Amazon has been working hard on its Kindle platform, releasing improvements on what seems like a daily basis. But despite updating its Kindle DX with a higher-contrast E-Ink display -- and a price cut ($349, from $489) -- lately it seems Amazon is more focused on its software.
Now available on iPhone, iPad, Mac, PC, BlackBerry, and, most recently, Android, the proliferation of the Kindle app indicates Amazon's focus on spreading its e-books across multiple platforms and devices. It seems Amazon is less concerned with selling physical Kindles, especially now that both models have seen price reductions and are probably selling at a loss. Mobile software -- e-books everywhere you go, on every device you own -- is the future, and Amazon knows this.
Adding audio and video to the Kindle iPhone and iPad app also says that Amazon wants to compete with the multipurpose iPad by appending more multimedia capabilities. E-books are becoming more interactive, and Amazon is trying to incorporate these innovations into the Kindle platform.
Speaking of e-books, Amazon is pushing e-book sales more aggressively. And why not? According to analysts at JP Morgan, Amazon stands to make $1 billion from e-book sales. Also, back in January the company announced a new e-book royalty plan that would allow publishers and authors to make more money off of e-books sold for the Kindle platform. That plan is now here. The new option lets publishers or authors who use the Kindle Digital Text Platform choose a 70 percent royalty option of the list price, net of delivery costs. In order to qualify, one must fulfill a list of requirements.
The most noteworthy conditions are that the e-book's price must be between $2.99 and $9.99 -- a cry back to Amazon's former $9.99 pricing model that publishers dismantled. The other condition is that the title must support new features, such as text-to-speech. Amazon adds: "This list of features will grow over time as Amazon continues to add more functionality to Kindle and the Kindle Store." More e-books means more customers drawn away from Apple's iBooks -- and more money in Amazon's pocket.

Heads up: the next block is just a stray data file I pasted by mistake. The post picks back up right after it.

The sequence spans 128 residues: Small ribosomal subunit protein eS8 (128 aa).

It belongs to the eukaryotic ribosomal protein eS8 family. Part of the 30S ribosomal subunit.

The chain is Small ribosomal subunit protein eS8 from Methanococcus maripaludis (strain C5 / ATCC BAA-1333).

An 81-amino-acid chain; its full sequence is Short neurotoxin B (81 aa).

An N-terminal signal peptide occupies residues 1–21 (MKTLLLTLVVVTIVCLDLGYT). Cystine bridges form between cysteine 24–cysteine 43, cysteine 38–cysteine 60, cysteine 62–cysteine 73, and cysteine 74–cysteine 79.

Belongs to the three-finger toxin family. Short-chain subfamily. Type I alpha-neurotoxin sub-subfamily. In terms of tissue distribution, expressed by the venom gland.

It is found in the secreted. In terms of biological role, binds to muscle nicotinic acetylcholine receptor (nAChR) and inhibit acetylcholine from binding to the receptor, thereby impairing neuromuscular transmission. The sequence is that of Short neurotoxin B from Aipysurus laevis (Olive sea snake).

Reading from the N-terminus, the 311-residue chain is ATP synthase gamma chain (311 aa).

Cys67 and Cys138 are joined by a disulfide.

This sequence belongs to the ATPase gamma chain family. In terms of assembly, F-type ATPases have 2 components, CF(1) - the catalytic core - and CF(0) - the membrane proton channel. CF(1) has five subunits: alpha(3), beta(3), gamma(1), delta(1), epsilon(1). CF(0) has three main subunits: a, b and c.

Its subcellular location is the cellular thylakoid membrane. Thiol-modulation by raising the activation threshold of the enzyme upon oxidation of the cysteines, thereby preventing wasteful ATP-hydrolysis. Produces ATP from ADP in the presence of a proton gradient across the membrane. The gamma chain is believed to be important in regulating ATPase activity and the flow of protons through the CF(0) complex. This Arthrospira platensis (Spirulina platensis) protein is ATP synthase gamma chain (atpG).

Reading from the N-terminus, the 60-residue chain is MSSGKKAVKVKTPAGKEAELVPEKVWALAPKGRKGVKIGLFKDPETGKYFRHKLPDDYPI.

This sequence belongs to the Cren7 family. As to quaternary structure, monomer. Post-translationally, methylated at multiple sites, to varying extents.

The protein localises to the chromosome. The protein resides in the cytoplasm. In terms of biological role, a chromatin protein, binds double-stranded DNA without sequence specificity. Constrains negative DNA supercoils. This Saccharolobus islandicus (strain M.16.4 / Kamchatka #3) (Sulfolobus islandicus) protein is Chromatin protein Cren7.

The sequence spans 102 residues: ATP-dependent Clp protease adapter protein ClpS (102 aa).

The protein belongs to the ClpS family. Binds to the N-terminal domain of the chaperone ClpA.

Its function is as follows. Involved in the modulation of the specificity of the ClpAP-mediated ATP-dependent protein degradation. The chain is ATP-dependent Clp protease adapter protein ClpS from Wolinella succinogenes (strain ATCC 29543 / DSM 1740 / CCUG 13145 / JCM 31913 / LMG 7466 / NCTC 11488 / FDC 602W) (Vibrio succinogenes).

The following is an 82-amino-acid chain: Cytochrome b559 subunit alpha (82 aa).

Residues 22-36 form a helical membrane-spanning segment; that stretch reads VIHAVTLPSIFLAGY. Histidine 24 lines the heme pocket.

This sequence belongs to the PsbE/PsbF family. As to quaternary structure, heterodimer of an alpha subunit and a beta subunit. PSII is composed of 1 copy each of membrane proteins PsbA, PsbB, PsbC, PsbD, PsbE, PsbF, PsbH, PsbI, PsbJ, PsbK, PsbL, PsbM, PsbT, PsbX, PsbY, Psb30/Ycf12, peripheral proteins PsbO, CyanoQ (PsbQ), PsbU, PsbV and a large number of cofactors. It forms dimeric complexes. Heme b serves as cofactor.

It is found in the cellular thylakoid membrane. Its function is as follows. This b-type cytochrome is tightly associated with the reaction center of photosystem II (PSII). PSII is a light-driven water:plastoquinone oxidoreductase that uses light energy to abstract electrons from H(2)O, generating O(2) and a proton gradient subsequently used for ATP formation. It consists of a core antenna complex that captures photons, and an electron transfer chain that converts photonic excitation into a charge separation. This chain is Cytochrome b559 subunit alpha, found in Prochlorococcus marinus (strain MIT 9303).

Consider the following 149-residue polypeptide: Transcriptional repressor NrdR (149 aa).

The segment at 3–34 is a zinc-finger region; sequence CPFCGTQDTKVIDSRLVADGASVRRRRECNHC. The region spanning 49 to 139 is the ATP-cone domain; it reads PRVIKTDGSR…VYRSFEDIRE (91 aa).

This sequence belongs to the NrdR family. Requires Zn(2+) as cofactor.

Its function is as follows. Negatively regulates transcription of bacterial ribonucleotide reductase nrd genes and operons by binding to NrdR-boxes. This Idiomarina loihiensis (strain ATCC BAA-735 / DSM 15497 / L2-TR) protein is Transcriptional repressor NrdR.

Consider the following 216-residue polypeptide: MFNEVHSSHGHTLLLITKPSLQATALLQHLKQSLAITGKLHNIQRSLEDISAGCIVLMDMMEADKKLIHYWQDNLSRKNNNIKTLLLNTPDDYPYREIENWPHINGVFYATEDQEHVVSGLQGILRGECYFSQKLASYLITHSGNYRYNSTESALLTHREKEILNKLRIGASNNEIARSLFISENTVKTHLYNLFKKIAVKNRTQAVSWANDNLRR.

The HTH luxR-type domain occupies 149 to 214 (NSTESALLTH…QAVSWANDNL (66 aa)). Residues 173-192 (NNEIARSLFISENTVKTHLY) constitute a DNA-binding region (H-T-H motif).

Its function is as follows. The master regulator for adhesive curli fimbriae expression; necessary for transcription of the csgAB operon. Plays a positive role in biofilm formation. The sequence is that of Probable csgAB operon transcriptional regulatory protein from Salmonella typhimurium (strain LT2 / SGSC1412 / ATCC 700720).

Mobile apps and e-books are advancing, but the Kindle hardware is not. The Kindle DX's E-Ink display has a 50 percent greater contrast, but it still doesn't sport built-in Wi-Fi. Amazon is also lagging behind when it comes to color E-Ink screens. Amazon CEO Jeff Bezos said that he's seen the color screen technology in the labs but none are yet good enough for the Kindle. If Amazon wants to duke it out with the iPad, it will have to significantly improve the Kindle hardware ... unless, perhaps, Amazon is no longer as concerned about selling devices.
Amazon has also embraced the next generation of Web programming with the upcoming Kindle Previewer for HTML 5. The Kindle Previewer lets you sample e-books from your browser and download them onto your Kindle with one click. "Because the new previewer is designed specifically for HTML 5 and CSS3, the latest generation of industry web standards, Kindle Previewer for HTML 5 will offer a great experience, with complex layouts and graphic design, embedded audio and video where useful, and enhanced user interactivity," Amazon says in a statement.
The operative words here are "enhanced user interactivity." Amazon is evolving its Kindle platform to support more multimedia features that may allow it to compete with the iPad.
Shifting focus away from hardware and towards e-book sales and mobile technology may be the key to Amazon's success in the e-reader market and its best chance at beating the iPad. But don't expect Amazon to give up on its roots quite yet -- the Kindle DX update likely means the 6-inch model will get similar treatment.